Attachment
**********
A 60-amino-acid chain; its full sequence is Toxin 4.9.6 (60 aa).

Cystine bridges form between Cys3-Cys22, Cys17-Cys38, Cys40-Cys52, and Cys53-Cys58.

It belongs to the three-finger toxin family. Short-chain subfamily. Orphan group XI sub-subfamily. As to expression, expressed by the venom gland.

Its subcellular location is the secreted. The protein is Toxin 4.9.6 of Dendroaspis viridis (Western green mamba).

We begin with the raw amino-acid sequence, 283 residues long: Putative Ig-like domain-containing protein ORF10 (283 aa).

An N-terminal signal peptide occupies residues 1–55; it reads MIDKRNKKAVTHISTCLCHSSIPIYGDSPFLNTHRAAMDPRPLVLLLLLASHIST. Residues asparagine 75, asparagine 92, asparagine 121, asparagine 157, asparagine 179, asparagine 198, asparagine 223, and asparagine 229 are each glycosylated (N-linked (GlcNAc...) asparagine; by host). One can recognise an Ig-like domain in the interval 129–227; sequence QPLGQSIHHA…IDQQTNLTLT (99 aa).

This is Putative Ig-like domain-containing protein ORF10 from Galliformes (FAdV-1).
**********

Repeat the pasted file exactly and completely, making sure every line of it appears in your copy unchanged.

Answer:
A 60-amino-acid chain; its full sequence is Toxin 4.9.6 (60 aa).

Cystine bridges form between Cys3-Cys22, Cys17-Cys38, Cys40-Cys52, and Cys53-Cys58.

It belongs to the three-finger toxin family. Short-chain subfamily. Orphan group XI sub-subfamily. As to expression, expressed by the venom gland.

Its subcellular location is the secreted. The protein is Toxin 4.9.6 of Dendroaspis viridis (Western green mamba).

We begin with the raw amino-acid sequence, 283 residues long: Putative Ig-like domain-containing protein ORF10 (283 aa).

An N-terminal signal peptide occupies residues 1–55; it reads MIDKRNKKAVTHISTCLCHSSIPIYGDSPFLNTHRAAMDPRPLVLLLLLASHIST. Residues asparagine 75, asparagine 92, asparagine 121, asparagine 157, asparagine 179, asparagine 198, asparagine 223, and asparagine 229 are each glycosylated (N-linked (GlcNAc...) asparagine; by host). One can recognise an Ig-like domain in the interval 129–227; sequence QPLGQSIHHA…IDQQTNLTLT (99 aa).

This is Putative Ig-like domain-containing protein ORF10 from Galliformes (FAdV-1).